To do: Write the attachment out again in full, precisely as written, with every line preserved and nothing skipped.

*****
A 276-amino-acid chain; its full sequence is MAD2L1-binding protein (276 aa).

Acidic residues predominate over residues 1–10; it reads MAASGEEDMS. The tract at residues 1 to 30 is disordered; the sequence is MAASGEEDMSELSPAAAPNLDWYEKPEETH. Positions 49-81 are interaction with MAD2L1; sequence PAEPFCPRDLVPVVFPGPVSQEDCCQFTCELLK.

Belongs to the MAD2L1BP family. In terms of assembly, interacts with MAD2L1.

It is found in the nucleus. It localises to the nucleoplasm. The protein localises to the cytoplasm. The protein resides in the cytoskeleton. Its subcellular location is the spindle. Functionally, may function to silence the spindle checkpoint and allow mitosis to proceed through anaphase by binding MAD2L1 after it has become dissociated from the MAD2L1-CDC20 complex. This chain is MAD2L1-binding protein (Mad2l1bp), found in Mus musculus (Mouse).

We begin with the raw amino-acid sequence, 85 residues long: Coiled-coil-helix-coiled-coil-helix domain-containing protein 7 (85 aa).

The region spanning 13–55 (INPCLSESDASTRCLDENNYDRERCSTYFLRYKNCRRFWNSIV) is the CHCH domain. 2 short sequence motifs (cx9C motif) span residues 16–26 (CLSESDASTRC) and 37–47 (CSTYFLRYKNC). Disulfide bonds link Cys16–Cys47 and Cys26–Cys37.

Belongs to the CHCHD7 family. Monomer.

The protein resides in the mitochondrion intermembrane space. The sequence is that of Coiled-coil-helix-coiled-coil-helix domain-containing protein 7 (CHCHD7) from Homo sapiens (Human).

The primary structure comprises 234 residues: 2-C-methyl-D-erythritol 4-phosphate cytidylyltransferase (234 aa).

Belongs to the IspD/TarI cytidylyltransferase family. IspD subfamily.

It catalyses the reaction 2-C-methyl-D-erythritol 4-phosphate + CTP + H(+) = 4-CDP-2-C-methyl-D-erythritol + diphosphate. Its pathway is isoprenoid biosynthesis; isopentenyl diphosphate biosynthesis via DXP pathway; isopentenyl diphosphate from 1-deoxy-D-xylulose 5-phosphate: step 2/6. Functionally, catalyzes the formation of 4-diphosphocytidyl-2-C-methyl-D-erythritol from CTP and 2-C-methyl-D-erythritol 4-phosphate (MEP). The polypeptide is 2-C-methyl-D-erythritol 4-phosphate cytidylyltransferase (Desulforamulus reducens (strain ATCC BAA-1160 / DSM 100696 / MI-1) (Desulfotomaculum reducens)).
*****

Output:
A 276-amino-acid chain; its full sequence is MAD2L1-binding protein (276 aa).

Acidic residues predominate over residues 1–10; it reads MAASGEEDMS. The tract at residues 1 to 30 is disordered; the sequence is MAASGEEDMSELSPAAAPNLDWYEKPEETH. Positions 49-81 are interaction with MAD2L1; sequence PAEPFCPRDLVPVVFPGPVSQEDCCQFTCELLK.

Belongs to the MAD2L1BP family. In terms of assembly, interacts with MAD2L1.

It is found in the nucleus. It localises to the nucleoplasm. The protein localises to the cytoplasm. The protein resides in the cytoskeleton. Its subcellular location is the spindle. Functionally, may function to silence the spindle checkpoint and allow mitosis to proceed through anaphase by binding MAD2L1 after it has become dissociated from the MAD2L1-CDC20 complex. This chain is MAD2L1-binding protein (Mad2l1bp), found in Mus musculus (Mouse).

We begin with the raw amino-acid sequence, 85 residues long: Coiled-coil-helix-coiled-coil-helix domain-containing protein 7 (85 aa).

The region spanning 13–55 (INPCLSESDASTRCLDENNYDRERCSTYFLRYKNCRRFWNSIV) is the CHCH domain. 2 short sequence motifs (cx9C motif) span residues 16–26 (CLSESDASTRC) and 37–47 (CSTYFLRYKNC). Disulfide bonds link Cys16–Cys47 and Cys26–Cys37.

Belongs to the CHCHD7 family. Monomer.

The protein resides in the mitochondrion intermembrane space. The sequence is that of Coiled-coil-helix-coiled-coil-helix domain-containing protein 7 (CHCHD7) from Homo sapiens (Human).

The primary structure comprises 234 residues: 2-C-methyl-D-erythritol 4-phosphate cytidylyltransferase (234 aa).

Belongs to the IspD/TarI cytidylyltransferase family. IspD subfamily.

It catalyses the reaction 2-C-methyl-D-erythritol 4-phosphate + CTP + H(+) = 4-CDP-2-C-methyl-D-erythritol + diphosphate. Its pathway is isoprenoid biosynthesis; isopentenyl diphosphate biosynthesis via DXP pathway; isopentenyl diphosphate from 1-deoxy-D-xylulose 5-phosphate: step 2/6. Functionally, catalyzes the formation of 4-diphosphocytidyl-2-C-methyl-D-erythritol from CTP and 2-C-methyl-D-erythritol 4-phosphate (MEP). The polypeptide is 2-C-methyl-D-erythritol 4-phosphate cytidylyltransferase (Desulforamulus reducens (strain ATCC BAA-1160 / DSM 100696 / MI-1) (Desulfotomaculum reducens)).